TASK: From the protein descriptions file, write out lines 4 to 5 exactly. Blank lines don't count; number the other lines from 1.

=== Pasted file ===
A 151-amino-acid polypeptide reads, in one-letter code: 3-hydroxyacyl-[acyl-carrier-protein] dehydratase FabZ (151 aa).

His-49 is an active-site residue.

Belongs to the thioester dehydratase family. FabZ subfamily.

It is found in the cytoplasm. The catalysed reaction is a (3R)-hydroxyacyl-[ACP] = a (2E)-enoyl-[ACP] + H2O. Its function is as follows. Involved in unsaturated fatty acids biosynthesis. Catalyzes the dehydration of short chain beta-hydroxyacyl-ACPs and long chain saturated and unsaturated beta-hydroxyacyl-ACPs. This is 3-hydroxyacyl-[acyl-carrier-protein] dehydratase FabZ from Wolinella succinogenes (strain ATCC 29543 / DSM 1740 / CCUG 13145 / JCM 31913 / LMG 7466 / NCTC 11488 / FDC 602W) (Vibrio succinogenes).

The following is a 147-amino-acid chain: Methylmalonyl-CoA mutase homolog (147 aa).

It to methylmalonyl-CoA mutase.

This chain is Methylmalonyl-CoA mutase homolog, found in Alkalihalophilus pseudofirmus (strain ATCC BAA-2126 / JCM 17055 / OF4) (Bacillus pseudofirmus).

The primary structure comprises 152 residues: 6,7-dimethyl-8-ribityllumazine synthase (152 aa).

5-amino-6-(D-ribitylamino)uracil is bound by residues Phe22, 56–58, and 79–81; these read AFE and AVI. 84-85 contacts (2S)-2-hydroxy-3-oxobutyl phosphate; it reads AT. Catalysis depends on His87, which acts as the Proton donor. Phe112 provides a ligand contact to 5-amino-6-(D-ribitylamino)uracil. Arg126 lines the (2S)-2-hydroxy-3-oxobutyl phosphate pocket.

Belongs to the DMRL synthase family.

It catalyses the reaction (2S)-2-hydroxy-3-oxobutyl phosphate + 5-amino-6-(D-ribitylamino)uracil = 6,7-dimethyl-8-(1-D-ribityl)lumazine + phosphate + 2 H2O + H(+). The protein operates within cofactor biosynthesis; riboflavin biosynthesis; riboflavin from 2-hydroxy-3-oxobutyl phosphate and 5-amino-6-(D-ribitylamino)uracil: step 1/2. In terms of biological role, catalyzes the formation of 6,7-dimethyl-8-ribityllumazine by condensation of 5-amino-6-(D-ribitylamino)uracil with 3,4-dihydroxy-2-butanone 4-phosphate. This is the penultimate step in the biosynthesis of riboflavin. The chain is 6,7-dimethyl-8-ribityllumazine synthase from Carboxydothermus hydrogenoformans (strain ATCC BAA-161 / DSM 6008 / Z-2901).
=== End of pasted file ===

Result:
It is found in the cytoplasm. The catalysed reaction is a (3R)-hydroxyacyl-[ACP] = a (2E)-enoyl-[ACP] + H2O. Its function is as follows. Involved in unsaturated fatty acids biosynthesis. Catalyzes the dehydration of short chain beta-hydroxyacyl-ACPs and long chain saturated and unsaturated beta-hydroxyacyl-ACPs. This is 3-hydroxyacyl-[acyl-carrier-protein] dehydratase FabZ from Wolinella succinogenes (strain ATCC 29543 / DSM 1740 / CCUG 13145 / JCM 31913 / LMG 7466 / NCTC 11488 / FDC 602W) (Vibrio succinogenes).

The following is a 147-amino-acid chain: Methylmalonyl-CoA mutase homolog (147 aa).